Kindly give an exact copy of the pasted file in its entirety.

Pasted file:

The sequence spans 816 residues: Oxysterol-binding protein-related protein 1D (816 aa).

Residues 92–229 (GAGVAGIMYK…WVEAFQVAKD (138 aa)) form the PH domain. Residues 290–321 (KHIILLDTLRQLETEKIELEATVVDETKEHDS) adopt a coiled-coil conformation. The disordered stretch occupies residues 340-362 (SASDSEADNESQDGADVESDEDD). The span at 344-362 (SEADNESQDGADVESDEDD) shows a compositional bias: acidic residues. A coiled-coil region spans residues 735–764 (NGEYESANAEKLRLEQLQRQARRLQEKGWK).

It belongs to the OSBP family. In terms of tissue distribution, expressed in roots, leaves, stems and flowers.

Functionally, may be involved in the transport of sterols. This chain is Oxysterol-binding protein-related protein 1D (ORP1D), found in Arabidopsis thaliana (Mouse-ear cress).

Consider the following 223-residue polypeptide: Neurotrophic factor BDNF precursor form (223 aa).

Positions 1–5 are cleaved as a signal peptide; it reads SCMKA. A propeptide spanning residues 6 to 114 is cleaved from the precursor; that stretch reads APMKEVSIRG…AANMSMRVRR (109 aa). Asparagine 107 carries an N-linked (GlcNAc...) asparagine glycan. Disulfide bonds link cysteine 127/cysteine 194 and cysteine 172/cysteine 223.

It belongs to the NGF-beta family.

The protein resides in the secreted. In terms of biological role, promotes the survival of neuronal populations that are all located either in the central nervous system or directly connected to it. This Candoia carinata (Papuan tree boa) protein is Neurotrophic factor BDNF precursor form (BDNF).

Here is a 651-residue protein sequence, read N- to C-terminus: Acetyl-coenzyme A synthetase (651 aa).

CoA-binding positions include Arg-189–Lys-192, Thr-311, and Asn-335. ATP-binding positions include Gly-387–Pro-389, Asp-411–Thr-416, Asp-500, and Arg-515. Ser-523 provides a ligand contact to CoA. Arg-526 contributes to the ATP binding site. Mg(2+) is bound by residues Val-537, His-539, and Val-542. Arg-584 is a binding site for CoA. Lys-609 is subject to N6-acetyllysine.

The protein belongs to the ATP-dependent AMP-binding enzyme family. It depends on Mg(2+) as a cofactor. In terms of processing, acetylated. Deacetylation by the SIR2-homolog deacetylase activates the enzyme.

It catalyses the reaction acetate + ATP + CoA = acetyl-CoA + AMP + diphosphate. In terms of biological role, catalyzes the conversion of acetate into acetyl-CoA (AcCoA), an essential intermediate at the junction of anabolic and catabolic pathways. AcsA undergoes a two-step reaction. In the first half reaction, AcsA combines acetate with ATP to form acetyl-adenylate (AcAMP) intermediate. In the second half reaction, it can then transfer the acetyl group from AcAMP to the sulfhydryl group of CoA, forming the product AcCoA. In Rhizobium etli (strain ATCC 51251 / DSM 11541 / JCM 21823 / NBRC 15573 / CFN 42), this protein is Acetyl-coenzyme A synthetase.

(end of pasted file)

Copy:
The sequence spans 816 residues: Oxysterol-binding protein-related protein 1D (816 aa).

Residues 92–229 (GAGVAGIMYK…WVEAFQVAKD (138 aa)) form the PH domain. Residues 290–321 (KHIILLDTLRQLETEKIELEATVVDETKEHDS) adopt a coiled-coil conformation. The disordered stretch occupies residues 340-362 (SASDSEADNESQDGADVESDEDD). The span at 344-362 (SEADNESQDGADVESDEDD) shows a compositional bias: acidic residues. A coiled-coil region spans residues 735–764 (NGEYESANAEKLRLEQLQRQARRLQEKGWK).

It belongs to the OSBP family. In terms of tissue distribution, expressed in roots, leaves, stems and flowers.

Functionally, may be involved in the transport of sterols. This chain is Oxysterol-binding protein-related protein 1D (ORP1D), found in Arabidopsis thaliana (Mouse-ear cress).

Consider the following 223-residue polypeptide: Neurotrophic factor BDNF precursor form (223 aa).

Positions 1–5 are cleaved as a signal peptide; it reads SCMKA. A propeptide spanning residues 6 to 114 is cleaved from the precursor; that stretch reads APMKEVSIRG…AANMSMRVRR (109 aa). Asparagine 107 carries an N-linked (GlcNAc...) asparagine glycan. Disulfide bonds link cysteine 127/cysteine 194 and cysteine 172/cysteine 223.

It belongs to the NGF-beta family.

The protein resides in the secreted. In terms of biological role, promotes the survival of neuronal populations that are all located either in the central nervous system or directly connected to it. This Candoia carinata (Papuan tree boa) protein is Neurotrophic factor BDNF precursor form (BDNF).

Here is a 651-residue protein sequence, read N- to C-terminus: Acetyl-coenzyme A synthetase (651 aa).

CoA-binding positions include Arg-189–Lys-192, Thr-311, and Asn-335. ATP-binding positions include Gly-387–Pro-389, Asp-411–Thr-416, Asp-500, and Arg-515. Ser-523 provides a ligand contact to CoA. Arg-526 contributes to the ATP binding site. Mg(2+) is bound by residues Val-537, His-539, and Val-542. Arg-584 is a binding site for CoA. Lys-609 is subject to N6-acetyllysine.

The protein belongs to the ATP-dependent AMP-binding enzyme family. It depends on Mg(2+) as a cofactor. In terms of processing, acetylated. Deacetylation by the SIR2-homolog deacetylase activates the enzyme.

It catalyses the reaction acetate + ATP + CoA = acetyl-CoA + AMP + diphosphate. In terms of biological role, catalyzes the conversion of acetate into acetyl-CoA (AcCoA), an essential intermediate at the junction of anabolic and catabolic pathways. AcsA undergoes a two-step reaction. In the first half reaction, AcsA combines acetate with ATP to form acetyl-adenylate (AcAMP) intermediate. In the second half reaction, it can then transfer the acetyl group from AcAMP to the sulfhydryl group of CoA, forming the product AcCoA. In Rhizobium etli (strain ATCC 51251 / DSM 11541 / JCM 21823 / NBRC 15573 / CFN 42), this protein is Acetyl-coenzyme A synthetase.